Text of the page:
The DHS40+ is the  standard for open play at ITTF sanctioned international tournaments listed below but the USATT has recommended a ball that plays differently, the Nittaku Premium 40+, its very expensive, difficult to buy in any volume, has no lower priced training  balls available and offers the elite players no real time training/experience for international ITTF tournaments that will be using the DHS+40. So exactly how does this help the US elite player in international competition? none.

After Tuesday 1st July 2014 plastic balls will be used in the following events:

……….World Championships
……….World Junior Championships
……….World Cups (Men’s, Women’s and World Team Cup)
……….World Tour events including the World Tour Grand Finals
……….World Junior Circuit events including the World Junior Circuit Finals (except for the four specified tournament in 2014) 
……….World Cadet Challenge
……….ITTF-Continental Championships and ITTF-Continental Cups
……….Olympic Games including qualification tournaments
……….Youth Olympic Games including qualification tournaments (except 2014 Youth Olympic Games)

Frankly pointing fingers at the ITTF is not good enough for Larry H anymore as he sits on the board of USATT and has to start taking responsibility for what is happening on the U.S. TT landscape. 

One another issue, ITTF has made it clear that the 40C will be used as long as suppliers want to make it,  they are not making it illegal.  Those players and clubs that wish to continue playing with the 40C can and will do so without fear of it being declared illegal by the ITTF. 

http://www.ittf.com/stories/pictures/plastic_ball_12_08_14.pdf
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Post Options Post Options   Thanks (0) Thanks(0)   Quote Baal Quote  Post ReplyReply Direct Link To This Post Posted: 03/07/2015 at 11:31pm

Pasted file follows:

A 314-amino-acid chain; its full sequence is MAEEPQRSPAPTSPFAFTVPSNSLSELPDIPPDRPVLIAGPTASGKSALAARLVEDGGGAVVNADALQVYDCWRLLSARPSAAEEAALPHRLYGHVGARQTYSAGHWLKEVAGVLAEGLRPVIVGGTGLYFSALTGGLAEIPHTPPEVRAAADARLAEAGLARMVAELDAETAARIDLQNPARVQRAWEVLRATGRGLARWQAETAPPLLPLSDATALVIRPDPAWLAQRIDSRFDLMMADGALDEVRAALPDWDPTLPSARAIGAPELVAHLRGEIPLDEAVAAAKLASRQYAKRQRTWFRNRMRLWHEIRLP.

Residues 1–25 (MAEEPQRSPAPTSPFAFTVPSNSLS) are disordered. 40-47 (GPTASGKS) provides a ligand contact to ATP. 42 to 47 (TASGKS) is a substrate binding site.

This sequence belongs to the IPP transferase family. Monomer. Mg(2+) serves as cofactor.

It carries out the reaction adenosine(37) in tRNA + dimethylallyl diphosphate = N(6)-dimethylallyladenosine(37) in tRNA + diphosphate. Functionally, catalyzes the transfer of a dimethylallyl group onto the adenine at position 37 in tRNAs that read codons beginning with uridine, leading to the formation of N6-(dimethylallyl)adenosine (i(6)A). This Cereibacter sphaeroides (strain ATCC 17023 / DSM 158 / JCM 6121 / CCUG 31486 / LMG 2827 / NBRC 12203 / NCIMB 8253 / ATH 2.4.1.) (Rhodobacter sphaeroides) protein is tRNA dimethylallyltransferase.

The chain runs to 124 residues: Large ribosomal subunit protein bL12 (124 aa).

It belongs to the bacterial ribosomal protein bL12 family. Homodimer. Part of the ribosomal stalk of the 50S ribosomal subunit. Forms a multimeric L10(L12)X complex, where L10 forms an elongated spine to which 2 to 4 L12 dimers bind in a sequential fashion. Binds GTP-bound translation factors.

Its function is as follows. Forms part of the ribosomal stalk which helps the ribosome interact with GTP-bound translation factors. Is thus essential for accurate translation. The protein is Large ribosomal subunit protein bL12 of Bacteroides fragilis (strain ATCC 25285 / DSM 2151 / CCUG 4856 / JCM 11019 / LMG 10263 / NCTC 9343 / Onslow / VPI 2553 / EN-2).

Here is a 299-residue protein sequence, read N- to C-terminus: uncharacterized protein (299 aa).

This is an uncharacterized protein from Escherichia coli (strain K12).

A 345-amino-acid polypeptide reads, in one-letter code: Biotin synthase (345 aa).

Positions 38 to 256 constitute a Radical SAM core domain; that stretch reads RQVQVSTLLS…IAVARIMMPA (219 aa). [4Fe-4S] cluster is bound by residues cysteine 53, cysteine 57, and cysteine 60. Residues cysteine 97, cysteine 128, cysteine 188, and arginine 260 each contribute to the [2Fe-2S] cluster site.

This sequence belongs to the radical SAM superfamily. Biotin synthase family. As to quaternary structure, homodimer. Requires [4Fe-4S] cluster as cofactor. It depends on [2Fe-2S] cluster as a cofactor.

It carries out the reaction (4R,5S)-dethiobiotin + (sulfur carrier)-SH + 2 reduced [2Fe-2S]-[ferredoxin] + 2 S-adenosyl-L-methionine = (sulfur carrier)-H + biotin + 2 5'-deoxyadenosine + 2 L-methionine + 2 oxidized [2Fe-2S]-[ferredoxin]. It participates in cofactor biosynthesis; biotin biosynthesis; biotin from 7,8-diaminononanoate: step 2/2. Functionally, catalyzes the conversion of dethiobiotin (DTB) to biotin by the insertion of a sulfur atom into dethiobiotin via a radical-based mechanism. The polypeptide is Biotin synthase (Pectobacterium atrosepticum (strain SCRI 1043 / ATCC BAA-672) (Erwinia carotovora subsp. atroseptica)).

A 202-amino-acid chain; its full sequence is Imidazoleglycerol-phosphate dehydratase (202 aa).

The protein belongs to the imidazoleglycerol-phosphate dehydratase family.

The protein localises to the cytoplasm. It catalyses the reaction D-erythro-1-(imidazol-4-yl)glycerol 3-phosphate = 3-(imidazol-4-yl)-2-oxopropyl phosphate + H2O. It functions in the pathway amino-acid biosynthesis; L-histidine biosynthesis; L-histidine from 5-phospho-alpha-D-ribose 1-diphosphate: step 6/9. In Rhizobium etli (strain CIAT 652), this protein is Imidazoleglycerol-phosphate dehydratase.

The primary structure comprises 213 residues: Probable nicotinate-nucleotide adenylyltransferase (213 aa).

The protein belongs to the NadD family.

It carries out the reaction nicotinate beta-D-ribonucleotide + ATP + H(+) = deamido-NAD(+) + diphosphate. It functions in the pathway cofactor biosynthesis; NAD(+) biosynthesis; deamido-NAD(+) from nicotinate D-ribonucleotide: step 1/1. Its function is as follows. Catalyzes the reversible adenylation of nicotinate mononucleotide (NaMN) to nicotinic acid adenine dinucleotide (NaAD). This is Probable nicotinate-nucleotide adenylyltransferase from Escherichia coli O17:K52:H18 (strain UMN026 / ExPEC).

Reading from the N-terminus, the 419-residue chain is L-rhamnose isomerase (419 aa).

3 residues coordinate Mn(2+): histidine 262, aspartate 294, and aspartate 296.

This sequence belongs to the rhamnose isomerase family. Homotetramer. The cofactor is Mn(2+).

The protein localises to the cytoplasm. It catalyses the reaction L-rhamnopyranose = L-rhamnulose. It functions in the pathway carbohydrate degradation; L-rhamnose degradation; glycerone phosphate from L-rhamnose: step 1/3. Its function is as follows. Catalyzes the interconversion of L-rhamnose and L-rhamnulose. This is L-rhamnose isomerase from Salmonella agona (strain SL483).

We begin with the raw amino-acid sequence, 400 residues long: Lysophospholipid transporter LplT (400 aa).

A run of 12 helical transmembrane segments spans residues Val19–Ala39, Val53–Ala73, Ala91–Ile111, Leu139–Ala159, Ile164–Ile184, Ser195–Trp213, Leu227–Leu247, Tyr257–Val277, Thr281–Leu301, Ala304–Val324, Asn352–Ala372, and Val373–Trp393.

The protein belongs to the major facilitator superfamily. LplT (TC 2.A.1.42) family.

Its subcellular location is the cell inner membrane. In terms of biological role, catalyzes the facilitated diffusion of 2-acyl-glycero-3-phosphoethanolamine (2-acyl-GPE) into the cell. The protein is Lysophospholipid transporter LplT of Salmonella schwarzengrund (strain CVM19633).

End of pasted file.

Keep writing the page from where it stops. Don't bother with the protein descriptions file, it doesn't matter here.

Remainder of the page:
Originally posted by pnachtwey pnachtwey wrote:

@wturber,  are the new plastic balls affecting your hard bat game much?  My hard bats are very light and my one plastic ball is slightly heavier than it should be a 2.77gm.   I can feel the difference in the impacts.

About the bad bounces.   I have mentioned before that the new seamless balls are made using a method called roto molding.   The mold is in a gimbol so it can be spun around different axes so the plastic is spread evenly on the inside.  This IS THE TRICK.   If the plastic is not distributed evenly the result is a wobbly ball and one that may bounce differently depending whether the thick or thin part of the ball makes contact with the table or the paddle for that matter.

Rotomolding is a very old technique but I don't know of a case where it had been applied to something where the tolerances are so critical and any uneven distribution of plastic will cause the problems you see.

My one Yinhe ball, that Cole slipped in with an order of Gambler balls, seems to have the plastic inside evenly distributed.  It is just a little heavier and the surface is a little rougher.   The surface of my Yinhe ball is a lot rougher than a normal ball.  I think that is because the mold didn't get hot enough to let the plastic particles melt thoroughly and some granularity remained.
http://www.sarmi-rotomolding.com/rotomolding_process
 

40+ seamed balls are even heavier than the ball you have (2.79-2.83 is the range for those), except for Nittaku Premiums, which are almost always under 2.70. 

The roughness on the surface is a feature of all of the plastic balls and my guess is that it is intentional.
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Post Options Post Options   Thanks (0) Thanks(0)   Quote Baal Quote  Post ReplyReply Direct Link To This Post Posted: 03/07/2015 at 11:37pm
Jay,  people may be complaining about a variety of things, but I still think that the low bounce is what gives problems even if people are not necessarily aware that this is messing them up.  Now, once you have gotten accustomed to that feature (to the extent it is possible), the thing that messes you up is if there is some sort of random behavior.  I have noticed, though, that this is less of an issue if you are really careful to check for roundness first.